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118. DISTRESS OF PRINCES.
A begging Prince what beggar pițies not?
119, CURSES.

Curses never pass
The lips of those that breathe them in the air,

120. WANT OF PITY.
Not to relent is beastly, savage, devilish,

121. OMNIPOTENCE. He who is the supreme King of Kings Confoundeth hidden falsehood,

122. GOVERNMENT, Woe to that land that's govern'd by a child. 123. INGRATITUDE.

'Tis call'd ungrateful With dull unwillingness to repay a debt, Which with a bounteous hand was kindly lent. Much more whenourimpatience wars with Heaven For taking back the blessing it hath lent us,

124. Ingratitude is monstrous.

125. PREVENTION. $ As well the fear of harm, as harm apparent, Should be prevented.

126. When clouds are seen wise men puton their cloaks; When the Sun sets who doth not look for night?

127. STORMS UNSEASONABLE. Untimely storms make men expect a dearth.

128. PRESENTIMENT. By a divine instin'ct, men's minds mistrust Ensuing danger: as, by proof, we see The water swell before a boisterous storm. 129. PREMATURITY.

[apace. Small herbs have grace; great weeds do grow

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130. Sweet flowers are slow; and weeds make haste. 131. THE MIND'S MEASURE OF TIME.

Crosses on the way Make the way tedious, wearisome, and heavy.

132. FAME.
Without charàcters * Fame lives long.
133. DOUBLE MEANING.

Iniquity
Can moralize--two meanings in a word.

134. RELIANCE UPON HUMAN SUPPORT. O! momentary grace of mortal men, Which we more hunt for than the

grace

of God, Who builds his hope in air of your fair looks, Lives like a drunken sailor on a mast; Ready with every nod to tumble down Into the fatal bowels of the deep.

135. DEATH--UNTHOUGHT. * They smile at Death who shortly shall be dead Il. 136. DEATH.

'Tis a vile thing to die When sen are unprepar'd, and look not for it.

137. OPPRESSION. * Bad is the world and all will come to nought, When wicked actions must be hid in thought, And none dares say he sees them.

138. HOW TO COMPARE EVENTS. Compare past woes with present happiness.

139. CALAMITY. Why should calamity be full of words +? * This accent, distinguishing characters as letters, may be called the I "Most men think all men mortal but themselves." Young, † “ Curæ leves loquentur; ingentes stupent,"

learned' one.

140. RELIEF OF SORROW..

When Grief essays to speak, Let words have scope: tho' what they do impart Help nothing else, yet do they ease the heart.

141. BY CUSTOM, OR TIME. Use makes Grief tame.

142. DIVINE JUSTICE. * That high All-seer whom men dally with, Oft turns their feigned prayer upon their head.

143. Heaven oft hath forc'd the swords of wicked men To turn their points against their master's bosoms.

144. DEFENCE OF OUR COUNTRY.
If you do fight against your Country's foes,
Your Country's bliss shall pay your pains the hire;
If you do fight in safeguard of your wives,
Your wives shall welcome home the conquerors ;
If you do free your children from the sword,
Your children's children quit it in your age.
145. CIVIL WAR.

In civil war
The brother blindly sheds his brother's blood;
The father madly slaughters his own'son;
The son is murtherer of the sire.

146. VOLUNTEERS.
Those best can aid in war that are most willing.

147. SIMPLICITY. An honest tale speeds best being plainly told.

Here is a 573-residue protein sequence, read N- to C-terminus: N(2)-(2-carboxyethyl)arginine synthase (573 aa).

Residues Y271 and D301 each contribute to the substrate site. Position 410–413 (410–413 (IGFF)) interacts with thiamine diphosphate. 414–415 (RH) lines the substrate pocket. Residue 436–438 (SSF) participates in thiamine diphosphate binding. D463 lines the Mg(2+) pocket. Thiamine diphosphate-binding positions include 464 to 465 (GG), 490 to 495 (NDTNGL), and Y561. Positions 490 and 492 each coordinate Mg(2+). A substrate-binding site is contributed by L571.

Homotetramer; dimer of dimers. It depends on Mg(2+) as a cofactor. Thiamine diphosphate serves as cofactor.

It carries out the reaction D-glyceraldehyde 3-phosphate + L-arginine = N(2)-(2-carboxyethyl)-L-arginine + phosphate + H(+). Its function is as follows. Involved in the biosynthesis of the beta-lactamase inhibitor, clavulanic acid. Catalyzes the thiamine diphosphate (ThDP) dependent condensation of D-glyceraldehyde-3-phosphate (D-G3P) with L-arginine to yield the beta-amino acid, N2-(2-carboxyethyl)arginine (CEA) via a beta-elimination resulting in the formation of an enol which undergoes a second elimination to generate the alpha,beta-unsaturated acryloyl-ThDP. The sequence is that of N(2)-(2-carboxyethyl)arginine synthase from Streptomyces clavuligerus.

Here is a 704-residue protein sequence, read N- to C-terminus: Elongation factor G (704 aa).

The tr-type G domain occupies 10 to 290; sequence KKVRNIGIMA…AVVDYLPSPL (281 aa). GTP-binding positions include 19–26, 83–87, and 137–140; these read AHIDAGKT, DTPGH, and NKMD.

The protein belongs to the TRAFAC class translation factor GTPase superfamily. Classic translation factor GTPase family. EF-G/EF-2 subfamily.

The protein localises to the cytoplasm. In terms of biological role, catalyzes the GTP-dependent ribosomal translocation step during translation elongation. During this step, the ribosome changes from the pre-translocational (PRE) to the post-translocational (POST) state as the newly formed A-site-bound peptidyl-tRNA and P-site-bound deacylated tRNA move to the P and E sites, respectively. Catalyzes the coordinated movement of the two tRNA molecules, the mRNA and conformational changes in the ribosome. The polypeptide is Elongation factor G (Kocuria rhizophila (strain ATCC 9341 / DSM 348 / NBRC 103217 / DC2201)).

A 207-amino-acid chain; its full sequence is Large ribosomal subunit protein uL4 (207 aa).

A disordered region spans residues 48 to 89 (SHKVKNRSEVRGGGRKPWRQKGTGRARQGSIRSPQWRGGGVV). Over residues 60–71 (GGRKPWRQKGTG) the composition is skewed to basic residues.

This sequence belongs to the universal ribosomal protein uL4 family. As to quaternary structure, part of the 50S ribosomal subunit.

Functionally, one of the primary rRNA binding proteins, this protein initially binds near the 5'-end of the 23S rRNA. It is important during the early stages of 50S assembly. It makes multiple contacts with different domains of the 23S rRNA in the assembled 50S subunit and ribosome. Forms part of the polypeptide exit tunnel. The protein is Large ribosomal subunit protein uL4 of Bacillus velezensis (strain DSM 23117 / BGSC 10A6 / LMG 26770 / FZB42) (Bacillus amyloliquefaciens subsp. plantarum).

148. HOPE. True hope is swift, and flies with swallow's wings.

149. UNEQUAL TREATY. What good condition can a treaty find L' the part that is at mercy?

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CORIOLANUS. 150. WAR. Hope not who lose the field to keep the town,

151. COURAGE. O Boldness is not subtile.

152. INSTINCT. Nature teaches beasts to know their friends,

153. NATURAL DEFECTS. We call a nettle but a nettle ; and The faults of fools but folly.

154. POPULARITY FALSE. There have been many great men that have flattered the People who ne'er lov'd them.

155. PRE POSSESSION. § Those who love they know not why, hate upon no better ground.

156. UN POPULAR MANNERS. To seem to affect the malice and displeasure of the People is as bad as to flatter them for their love.

157. FULL; NOT PROLIX. Leave nothing out for length. 158. MAGNANIMITY.

True valour
Had rather have it's wounds to heal again,
Than listen how it got them.

159. FORTITUDE.
Fortitude is the leading Virtue, and
Most dignifies the haver *.
160. GRATITUDE, PUBLIC.

* Noble deeds Should meet as noble an acceptance,

* 7ον εχουλα.

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161. SELECTION IN FRIENDSHIP, | It is virtuous to be universal in justice and benevolence; but not common in one's friendship.

162. FLATTERY. + Rather than flatter and be base for station, Let the high office and the honour go To such as would do thus. 163. PROGRESS OF EVIL.

* In ill half through, The one part suffer'd, the other men will do.

164. CUSTOM NOT ALWAYS PREFERABLE. What custom wills, in all things should we do it, The dust on antique Time would lie unswept, And mountainous error be too highly heapt For truth to overpeer.

165. WIT. Wit is strongly wedg'd up in a blocklead.

166. IRRITATION. Artful men put the passionate to rage, And thus they take advantage of their choler, 'Tis an unworthy triumph.

167. COLLISION OF POWERS.
When two authorities are up,
Neither supreme, how soon confusion
May enter 'tween the gap of both and take
The one by the other.
168. HONOUR.

Better to starve
Than crave the hire which first we do deserve.

169. CLAMOUR. Tongues cry against the rectorship of judgment. 170. REBELLION.

$ In a rebellion

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